Systemic fungicides are important management tools because they are capable of moving within a plant to parts not easily reached directly by contact fungicide sprays applied with a conventional sprayer. Most systemic fungicides have a single site of action; unfortunately, many strains of fungi have developed with mutations at the target site that make the organism resistant (insensitive or tolerant) to the fungicide. Control failure can occur when resistant strains are common. If resistance management strategies are implemented before resistant strains become common, the effective life of the chemical can be extended. Most contact fungicides are not at risk for development of resistance because they have multiple sites of action.
Among cucurbit diseases, resistance is a concern especially for powdery mildew and gummy stem blight/black rot, and potentially for downy mildew. For the powdery mildew fungus, resistance to triadimefon (an active ingredient in Bayleton and Reach) and/or to benomyl (Benlate) has been found in several strains in New York and elsewhere in the United States. Strains resistant to benomyl are most likely resistant to other fungicides in this chemical group (e.g., Topsin M). More than one application of Bayleton or Benlate/Topsin M may not be effective, based on the relative frequency of strains resistant to these two fungicides prior to treatment in 1993-1995. Strains of the gummy stem blight fungus resistant to both benomyl and thiophanate-methyl (Topsin M) have been identified recently in New York and elsewhere in the eastern United States. Strains of the downy mildew fungus resistant to metalaxyl (Ridomil) have been found in Israel. For this reason, Ridomil is always applied in the U.S. for foliar usage as a mixture with protectant fungicides (i.e., Ridomil/Bravo, Ridomil MZ58 [mancozeb] and Ridomil + Copper).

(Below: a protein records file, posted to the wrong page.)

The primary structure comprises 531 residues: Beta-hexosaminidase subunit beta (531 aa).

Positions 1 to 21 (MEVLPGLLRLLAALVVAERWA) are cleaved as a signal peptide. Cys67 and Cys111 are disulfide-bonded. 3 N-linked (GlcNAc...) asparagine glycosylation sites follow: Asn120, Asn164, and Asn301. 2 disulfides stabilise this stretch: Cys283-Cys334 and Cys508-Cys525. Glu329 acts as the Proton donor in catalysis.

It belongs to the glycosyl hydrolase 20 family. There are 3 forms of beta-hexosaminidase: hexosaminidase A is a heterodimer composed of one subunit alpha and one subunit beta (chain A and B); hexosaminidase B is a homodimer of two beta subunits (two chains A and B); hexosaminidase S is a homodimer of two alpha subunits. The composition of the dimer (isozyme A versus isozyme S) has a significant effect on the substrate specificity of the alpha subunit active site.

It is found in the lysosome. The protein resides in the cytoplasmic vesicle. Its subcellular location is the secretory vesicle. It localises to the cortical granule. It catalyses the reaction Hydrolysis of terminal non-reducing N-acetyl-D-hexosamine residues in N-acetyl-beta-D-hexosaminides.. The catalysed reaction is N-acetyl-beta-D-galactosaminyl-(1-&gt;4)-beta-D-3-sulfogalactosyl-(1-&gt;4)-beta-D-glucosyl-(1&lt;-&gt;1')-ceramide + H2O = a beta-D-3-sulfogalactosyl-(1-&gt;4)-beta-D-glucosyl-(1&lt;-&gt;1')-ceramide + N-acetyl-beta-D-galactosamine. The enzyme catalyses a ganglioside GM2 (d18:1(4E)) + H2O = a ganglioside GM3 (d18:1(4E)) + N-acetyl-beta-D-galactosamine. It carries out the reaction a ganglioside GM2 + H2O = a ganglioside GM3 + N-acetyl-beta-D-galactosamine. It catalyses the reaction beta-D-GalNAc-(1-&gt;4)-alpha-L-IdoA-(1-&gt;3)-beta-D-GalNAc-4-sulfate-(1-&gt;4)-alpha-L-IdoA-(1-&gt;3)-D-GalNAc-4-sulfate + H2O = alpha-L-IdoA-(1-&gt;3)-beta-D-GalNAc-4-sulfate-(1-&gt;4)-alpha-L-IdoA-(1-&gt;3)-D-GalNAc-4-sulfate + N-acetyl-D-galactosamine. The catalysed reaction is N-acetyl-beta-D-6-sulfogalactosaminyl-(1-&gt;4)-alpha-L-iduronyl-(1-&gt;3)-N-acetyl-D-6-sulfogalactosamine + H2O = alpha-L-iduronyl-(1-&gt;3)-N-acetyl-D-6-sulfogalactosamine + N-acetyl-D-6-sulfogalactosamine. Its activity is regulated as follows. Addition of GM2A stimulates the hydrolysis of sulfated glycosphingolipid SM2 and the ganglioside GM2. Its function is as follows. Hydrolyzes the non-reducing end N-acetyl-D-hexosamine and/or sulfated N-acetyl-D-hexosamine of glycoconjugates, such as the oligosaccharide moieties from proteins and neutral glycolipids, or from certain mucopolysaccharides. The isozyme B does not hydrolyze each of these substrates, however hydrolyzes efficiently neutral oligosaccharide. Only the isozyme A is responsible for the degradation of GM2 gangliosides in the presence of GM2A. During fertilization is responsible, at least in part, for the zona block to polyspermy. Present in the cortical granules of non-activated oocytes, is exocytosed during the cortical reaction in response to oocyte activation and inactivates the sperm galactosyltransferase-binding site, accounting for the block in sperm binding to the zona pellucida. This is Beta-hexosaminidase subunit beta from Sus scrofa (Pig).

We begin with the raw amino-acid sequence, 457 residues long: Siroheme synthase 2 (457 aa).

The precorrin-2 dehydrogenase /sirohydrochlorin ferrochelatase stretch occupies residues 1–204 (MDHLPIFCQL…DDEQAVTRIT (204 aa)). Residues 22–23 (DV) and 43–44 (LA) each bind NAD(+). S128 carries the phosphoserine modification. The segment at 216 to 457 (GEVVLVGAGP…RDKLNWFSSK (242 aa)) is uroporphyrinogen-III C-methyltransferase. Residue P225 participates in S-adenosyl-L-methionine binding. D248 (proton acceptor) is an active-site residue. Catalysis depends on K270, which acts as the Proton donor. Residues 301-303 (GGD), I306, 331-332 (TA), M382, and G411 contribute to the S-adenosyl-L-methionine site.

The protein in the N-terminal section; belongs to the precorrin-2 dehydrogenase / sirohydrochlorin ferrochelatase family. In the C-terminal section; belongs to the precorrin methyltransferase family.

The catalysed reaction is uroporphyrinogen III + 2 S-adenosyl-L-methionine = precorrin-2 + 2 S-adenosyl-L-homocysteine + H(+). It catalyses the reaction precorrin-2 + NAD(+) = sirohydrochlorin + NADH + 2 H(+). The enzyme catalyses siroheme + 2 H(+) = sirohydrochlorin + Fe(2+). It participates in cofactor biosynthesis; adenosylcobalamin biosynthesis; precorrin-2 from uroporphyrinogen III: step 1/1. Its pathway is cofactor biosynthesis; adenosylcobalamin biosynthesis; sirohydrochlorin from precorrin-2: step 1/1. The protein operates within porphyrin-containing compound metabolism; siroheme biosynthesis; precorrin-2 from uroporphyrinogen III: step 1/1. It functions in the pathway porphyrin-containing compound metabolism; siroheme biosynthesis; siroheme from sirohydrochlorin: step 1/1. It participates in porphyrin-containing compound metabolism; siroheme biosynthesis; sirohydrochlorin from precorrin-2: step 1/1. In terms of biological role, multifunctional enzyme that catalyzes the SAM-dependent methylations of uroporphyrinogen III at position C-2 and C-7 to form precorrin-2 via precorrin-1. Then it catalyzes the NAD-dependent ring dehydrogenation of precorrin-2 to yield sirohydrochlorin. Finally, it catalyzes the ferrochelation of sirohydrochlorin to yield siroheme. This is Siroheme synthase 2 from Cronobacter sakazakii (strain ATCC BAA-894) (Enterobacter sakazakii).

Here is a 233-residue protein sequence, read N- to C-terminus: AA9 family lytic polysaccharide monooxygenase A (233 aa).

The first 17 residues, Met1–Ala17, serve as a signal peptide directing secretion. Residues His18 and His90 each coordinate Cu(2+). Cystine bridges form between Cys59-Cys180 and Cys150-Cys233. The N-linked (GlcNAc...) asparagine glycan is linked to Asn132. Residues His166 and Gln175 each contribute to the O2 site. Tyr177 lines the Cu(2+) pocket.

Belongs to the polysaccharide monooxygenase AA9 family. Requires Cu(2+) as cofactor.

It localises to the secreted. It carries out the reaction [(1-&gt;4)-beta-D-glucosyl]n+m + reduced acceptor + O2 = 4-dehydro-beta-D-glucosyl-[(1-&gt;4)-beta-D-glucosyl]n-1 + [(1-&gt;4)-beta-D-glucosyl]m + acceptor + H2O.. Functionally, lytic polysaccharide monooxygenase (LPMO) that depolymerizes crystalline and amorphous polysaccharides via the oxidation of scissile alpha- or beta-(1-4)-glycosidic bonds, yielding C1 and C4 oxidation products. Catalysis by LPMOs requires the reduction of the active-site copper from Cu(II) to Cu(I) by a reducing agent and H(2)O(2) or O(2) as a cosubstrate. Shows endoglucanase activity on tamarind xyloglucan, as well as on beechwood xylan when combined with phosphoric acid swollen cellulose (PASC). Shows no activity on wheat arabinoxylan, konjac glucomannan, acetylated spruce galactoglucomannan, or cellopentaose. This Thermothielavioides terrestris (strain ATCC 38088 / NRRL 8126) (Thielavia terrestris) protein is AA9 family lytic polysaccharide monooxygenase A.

The following resistance management strategies should be used.
1. Apply systemic fungicides only when FIRST needed. Scout weekly for symptoms to ensure applications are made at the critical time, which is the start of disease development.
2. NEVER apply systemic fungicides ALONE. Use systemic fungicides in combination with a contact fungicide (chlorothalonil [Bravo, or other chlorothalonil labeled formulation]).
3. Alternate between systemic fungicides with different active ingredients when possible.
4. Maximize spray coverage on leaf undersides if possible.
5. Limit the number of applications of systemic fungicides by using contact fungicides at less critical times.
The recommended fungicide resistance spray program for 1996 applied on a 14-day interval is:
1. Benlate or Topsin M + a chlorothalonil product at the highest labeled rates FOR BOTH after the powdery mildew threshold is reached (PM sporulation found on one leaf out of 50 examined). 14 DAY INTERVAL (WEEK 1)
2. Reach fungicide or the combination of Bayleton + chlorothalonil at the highest labeled rates FOR BOTH. 14 DAY INTERVAL (WEEK 3)
3. Chlorothalonil alone (WEEK 5), and continue regular applications until two to four weeks before the end of harvest, if practical. Add Benlate or Topsin M if gummy stem blight occurs or is of concern on the farm.
If downy mildew occurs, apply a Ridomil combination (14 day INTERVAL) or Aliette + maneb (7-14 DAY INTERVAL). This disease is more likely to occur on Long Island and the lower Hudson Valley.
Note: Most spray programs evaluated in research trials at Ithaca and Riverhead have been on a 7-day interval and have included chlorothalonil as the contact fungicide. A longer interval is recommended here because it is anticipated that it will be effective and that growers are more likely to use a 14-day interval rather than spraying on a weekly basis. However, if a 7-day interval is used, then chlorothalonil alone should be applied between the week one and the week three.
Reprinted from Capitol Vegetable News July 1996